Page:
CONWAY, S.C. (WMBF) - Horry County parents are sharing their thoughts as their children prepare to head back to full-time face-to-face learning.
Horry County Schools announced elementary school students enrolled in the hybrid learning model will move to five days of in-person learning on February 8.
Some parents said they support the school district’s decision.
“I feel like it’s a step in the right direction,” Briana Walsh said. “I feel like the mental health for the kids is being overlooked during this pandemic.”
Stephanie McKeown’s first-grade daughter is among the students heading back to the classroom full-time.
“I’m very glad they are going back to five days a week,” McKeown said.
McKeown said her daughter has been learning virtually since March of last year. She felt the virtual program was the best decision at the time because she had a newborn son with a heart condition.
However, as time went on, she realized her daughter didn’t learn well remotely and enrolled her into the brick-and-mortar program for the upcoming semester.
“Yeah, I’m still kind of nervous about it, but it’s very important that these kids get their education,” McKeown said.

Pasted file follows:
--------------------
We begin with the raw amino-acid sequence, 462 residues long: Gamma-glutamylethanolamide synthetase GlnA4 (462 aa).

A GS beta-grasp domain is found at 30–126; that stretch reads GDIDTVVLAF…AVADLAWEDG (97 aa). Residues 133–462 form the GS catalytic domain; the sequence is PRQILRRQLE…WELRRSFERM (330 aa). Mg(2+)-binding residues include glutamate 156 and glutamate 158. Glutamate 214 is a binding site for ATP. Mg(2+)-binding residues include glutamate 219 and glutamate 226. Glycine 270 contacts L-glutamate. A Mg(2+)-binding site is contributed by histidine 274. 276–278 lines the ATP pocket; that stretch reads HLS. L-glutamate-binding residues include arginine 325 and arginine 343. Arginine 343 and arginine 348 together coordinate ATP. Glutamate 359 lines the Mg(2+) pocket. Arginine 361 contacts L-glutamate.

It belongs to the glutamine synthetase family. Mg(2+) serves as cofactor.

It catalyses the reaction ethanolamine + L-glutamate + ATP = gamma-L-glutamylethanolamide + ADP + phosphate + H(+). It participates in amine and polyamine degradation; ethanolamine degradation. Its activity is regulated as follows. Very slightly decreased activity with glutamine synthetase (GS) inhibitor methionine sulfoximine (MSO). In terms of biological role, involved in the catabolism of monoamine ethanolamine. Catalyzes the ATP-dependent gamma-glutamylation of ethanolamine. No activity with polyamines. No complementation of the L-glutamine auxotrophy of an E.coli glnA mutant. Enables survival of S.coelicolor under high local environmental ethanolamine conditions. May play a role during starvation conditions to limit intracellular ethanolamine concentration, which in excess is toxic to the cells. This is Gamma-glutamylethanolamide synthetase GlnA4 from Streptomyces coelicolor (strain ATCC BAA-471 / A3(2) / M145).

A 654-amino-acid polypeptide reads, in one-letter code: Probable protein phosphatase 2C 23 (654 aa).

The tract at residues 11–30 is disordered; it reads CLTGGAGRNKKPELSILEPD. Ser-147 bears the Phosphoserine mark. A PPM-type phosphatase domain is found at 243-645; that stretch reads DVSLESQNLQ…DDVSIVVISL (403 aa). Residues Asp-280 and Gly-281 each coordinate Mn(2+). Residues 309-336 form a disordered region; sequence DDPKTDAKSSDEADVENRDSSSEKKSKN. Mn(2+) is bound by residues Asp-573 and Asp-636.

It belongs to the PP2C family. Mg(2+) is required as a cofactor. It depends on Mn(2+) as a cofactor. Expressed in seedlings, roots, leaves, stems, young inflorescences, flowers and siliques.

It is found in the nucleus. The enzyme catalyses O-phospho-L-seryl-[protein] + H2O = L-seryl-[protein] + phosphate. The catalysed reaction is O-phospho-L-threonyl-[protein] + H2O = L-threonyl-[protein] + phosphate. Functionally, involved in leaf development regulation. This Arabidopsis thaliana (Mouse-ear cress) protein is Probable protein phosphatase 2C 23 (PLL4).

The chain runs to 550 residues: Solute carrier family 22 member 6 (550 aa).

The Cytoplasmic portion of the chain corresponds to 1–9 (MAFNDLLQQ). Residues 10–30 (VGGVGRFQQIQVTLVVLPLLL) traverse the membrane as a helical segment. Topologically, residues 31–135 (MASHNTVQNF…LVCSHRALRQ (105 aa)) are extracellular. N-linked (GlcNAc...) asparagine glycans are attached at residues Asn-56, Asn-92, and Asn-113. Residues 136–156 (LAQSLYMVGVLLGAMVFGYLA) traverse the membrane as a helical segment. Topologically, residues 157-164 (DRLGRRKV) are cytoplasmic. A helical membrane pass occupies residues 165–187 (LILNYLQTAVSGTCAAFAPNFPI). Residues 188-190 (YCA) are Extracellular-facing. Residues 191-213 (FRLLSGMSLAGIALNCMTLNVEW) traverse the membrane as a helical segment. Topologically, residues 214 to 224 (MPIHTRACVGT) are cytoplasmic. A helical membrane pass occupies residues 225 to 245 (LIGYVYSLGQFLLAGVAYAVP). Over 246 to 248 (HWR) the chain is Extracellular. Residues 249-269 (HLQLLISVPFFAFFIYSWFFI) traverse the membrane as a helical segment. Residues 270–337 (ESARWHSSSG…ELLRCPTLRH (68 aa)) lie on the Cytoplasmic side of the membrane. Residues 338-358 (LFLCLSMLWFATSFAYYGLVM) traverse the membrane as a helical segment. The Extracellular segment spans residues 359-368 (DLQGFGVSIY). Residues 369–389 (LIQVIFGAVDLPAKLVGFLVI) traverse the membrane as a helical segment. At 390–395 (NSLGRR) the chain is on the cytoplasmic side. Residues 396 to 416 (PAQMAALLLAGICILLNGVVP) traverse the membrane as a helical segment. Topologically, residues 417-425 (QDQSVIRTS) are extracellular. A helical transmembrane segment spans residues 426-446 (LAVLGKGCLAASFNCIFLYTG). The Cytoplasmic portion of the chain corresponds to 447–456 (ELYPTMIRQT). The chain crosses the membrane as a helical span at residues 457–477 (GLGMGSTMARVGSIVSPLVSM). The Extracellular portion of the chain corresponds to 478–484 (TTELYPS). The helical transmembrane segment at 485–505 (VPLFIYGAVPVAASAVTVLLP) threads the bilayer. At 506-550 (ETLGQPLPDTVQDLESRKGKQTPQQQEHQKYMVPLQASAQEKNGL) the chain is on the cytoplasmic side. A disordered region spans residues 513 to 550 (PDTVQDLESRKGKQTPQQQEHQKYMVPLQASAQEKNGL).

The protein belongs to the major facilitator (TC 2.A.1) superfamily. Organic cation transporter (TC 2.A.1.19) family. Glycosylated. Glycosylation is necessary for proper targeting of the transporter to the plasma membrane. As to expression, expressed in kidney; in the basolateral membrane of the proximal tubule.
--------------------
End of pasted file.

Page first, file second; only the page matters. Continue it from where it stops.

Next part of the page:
To do that safely, HCS invested $5 million in reopening schools, which included adding plexiglass barriers around students’ desks.
“My son doesn’t care about the plexiglass and he doesn’t think they’re claustrophobic and he’s beyond excited about the five days,” Walsh said.
But, not every parent agrees with the school district’s use of plexiglass.
“It just reminded straight like it was a prison cage,” Justin Yarbrough said.
After seeing a video of desks barricaded by plexiglass in an HCS classroom, Yarbrough decided to remove his son from in-person learning.
“My son had seen it on the news and he started crying and he said please don’t put me in one of those things,” Yarbrough said.
The father has since started a petition calling for the school district to figure out a less confining way for students and teachers to be safe while face-to-face.
So far, it’s garnered more than 900 signatures.
“I’m perfectly fine with them putting up some preventative measures, but those ones at River Oaks and I think Loris... they’re cages,” Yarbrough said. “There’s no other way to see it... metal bracketed cages.”
A spokesperson with the state Board of Education said plexiglass is not required in schools, but it is recommended as part of the school district’s effort to lessen the possibility of spreading the virus.